The bodies of numerous bee-eaters (above) and swallows who had migrated from the Northern Hemisphere were found around the country. (Supplied)
The annual spectacle of migratory birds arriving in South Africa in spring took a tragic turn this year when numerous bee-eaters and swallows perished during the cold snap at the end of October.
According to BirdLife South Africa, unpredictable and extreme weather conditions, including sub-zero temperatures, hail, heavy rains, awaited the avian travellers after their long and difficult journeys from the Northern Hemisphere.
The underlying causes are complex and “deeply worrisome”. Birds face various difficulties during their epic journeys, which is worsened by extreme weather and resource scarcity.
“This serves as a warning about the impact of climate change on declining migratory bird populations, and the need to understand the effect of more frequent extreme weather events.”
The non-profit warned that the annual spectacle of bird migration, which is one of nature’s incredible phenomena, is under threat because a “changing climate wreaks havoc on migratory birds”.
“We’ve received reports of numbers between two to 60 swallows dead in one location and two to 42 bee-eaters in another,” said Jessica Wilmot, the flyway and migrants project manager for BirdLife South Africa. “People have reported but there’s still lots unaccounted for.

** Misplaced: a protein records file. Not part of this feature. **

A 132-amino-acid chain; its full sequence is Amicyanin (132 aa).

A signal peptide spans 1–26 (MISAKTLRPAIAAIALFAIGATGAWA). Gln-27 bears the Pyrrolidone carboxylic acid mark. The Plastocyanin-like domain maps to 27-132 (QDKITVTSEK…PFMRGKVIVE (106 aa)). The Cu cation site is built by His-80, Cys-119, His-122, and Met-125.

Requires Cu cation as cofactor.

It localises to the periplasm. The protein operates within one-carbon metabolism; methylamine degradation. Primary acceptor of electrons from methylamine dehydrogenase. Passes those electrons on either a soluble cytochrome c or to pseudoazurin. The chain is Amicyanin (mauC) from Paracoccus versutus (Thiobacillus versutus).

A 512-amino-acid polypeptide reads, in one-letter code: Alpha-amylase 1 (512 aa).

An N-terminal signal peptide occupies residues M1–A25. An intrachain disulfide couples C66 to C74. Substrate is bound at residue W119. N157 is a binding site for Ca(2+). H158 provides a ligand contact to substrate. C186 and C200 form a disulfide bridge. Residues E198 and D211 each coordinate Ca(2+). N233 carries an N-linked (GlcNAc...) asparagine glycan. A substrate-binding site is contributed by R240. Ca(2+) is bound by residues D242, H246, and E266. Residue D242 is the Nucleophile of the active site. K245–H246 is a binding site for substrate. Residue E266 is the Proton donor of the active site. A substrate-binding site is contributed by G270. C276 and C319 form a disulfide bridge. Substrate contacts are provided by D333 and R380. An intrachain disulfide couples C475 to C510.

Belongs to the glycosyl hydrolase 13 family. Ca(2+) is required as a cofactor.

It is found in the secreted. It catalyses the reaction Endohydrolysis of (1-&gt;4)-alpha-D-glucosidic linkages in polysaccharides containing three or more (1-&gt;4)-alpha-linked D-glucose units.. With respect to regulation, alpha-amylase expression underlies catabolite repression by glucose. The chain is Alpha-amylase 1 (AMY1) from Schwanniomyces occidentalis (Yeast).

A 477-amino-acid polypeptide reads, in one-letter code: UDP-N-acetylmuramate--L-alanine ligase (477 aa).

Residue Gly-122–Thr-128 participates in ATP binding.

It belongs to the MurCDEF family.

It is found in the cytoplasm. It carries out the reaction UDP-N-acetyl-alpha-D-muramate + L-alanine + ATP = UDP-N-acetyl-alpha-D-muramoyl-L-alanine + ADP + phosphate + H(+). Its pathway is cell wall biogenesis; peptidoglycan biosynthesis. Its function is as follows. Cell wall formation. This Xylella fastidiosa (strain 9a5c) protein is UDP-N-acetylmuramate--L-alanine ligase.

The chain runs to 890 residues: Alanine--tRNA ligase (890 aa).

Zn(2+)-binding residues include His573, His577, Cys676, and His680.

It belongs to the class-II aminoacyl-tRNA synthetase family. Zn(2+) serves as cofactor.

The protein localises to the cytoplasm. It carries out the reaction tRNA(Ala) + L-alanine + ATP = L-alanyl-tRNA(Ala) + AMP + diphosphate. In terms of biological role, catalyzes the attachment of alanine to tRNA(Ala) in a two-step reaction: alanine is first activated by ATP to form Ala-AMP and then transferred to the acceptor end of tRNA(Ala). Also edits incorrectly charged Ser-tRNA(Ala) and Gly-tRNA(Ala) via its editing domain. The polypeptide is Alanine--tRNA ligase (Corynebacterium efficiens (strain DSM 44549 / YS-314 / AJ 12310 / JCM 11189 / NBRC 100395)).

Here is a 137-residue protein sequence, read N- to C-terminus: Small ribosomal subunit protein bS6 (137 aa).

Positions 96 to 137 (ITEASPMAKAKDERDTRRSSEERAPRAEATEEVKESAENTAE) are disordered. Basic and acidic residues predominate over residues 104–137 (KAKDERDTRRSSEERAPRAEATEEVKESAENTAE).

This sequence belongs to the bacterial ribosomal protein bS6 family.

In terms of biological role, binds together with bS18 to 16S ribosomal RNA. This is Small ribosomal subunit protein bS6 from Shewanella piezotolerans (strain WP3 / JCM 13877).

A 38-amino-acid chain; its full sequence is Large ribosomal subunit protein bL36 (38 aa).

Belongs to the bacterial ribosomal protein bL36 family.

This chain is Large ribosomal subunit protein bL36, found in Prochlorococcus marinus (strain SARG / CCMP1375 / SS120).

“You don’t expect this volume of mortalities. While this isn’t the first time this event has occurred, its frequency is increasing and with additional threats faced by migratory birds, it’s a concern.”
Wilmot said the birds wouldn’t have had time to recover from their thousands of kilometres journey from Europe and Asia to escape their native home range winter. “And who knows what type of threats they faced along the way.”
Key stop-over sites, which they need to rest and refuel, “may be degraded so they are not gaining enough strength to survive and have the strength to withstand such a cold spell”.
Migratory birds are becoming more susceptible to environmental stressors because they cannot get sufficient high-quality resources necessary for replenishing their energy levels. And the accumulation of toxins undoubtedly weakens their immune systems, although this is not yet fully understood.
A similar incident in the United States a few years ago saw tragedy on an even greater scale, when migratory birds, forced to flee raging wildfires and seek refuge in areas with inadequate resources, were met with an unexpected snowstorm, resulting in the loss of thousands of birds.
“Subsequent scientific studies revealed this phenomenon as ‘weather whiplash’ … which was the root cause of this devastating migratory bird mortality. These reports sound a stark warning about the cumulative impact of climate change on migratory birds, a group already in decline. The consequences are all too clear, highlighting the urgency of addressing this crisis,” BirdLife South Africa noted.
While human-caused climate warming is driving the increase of extreme climate events globally, the ecological cascading effects of these events as a severe threat to the conservation of migratory birds “have largely been understudied”, it said.
Andrew McKechnie, a professor in the department of zoology and entomology at the University of Pretoria, said a combination of factors probably caused the bird mortalities.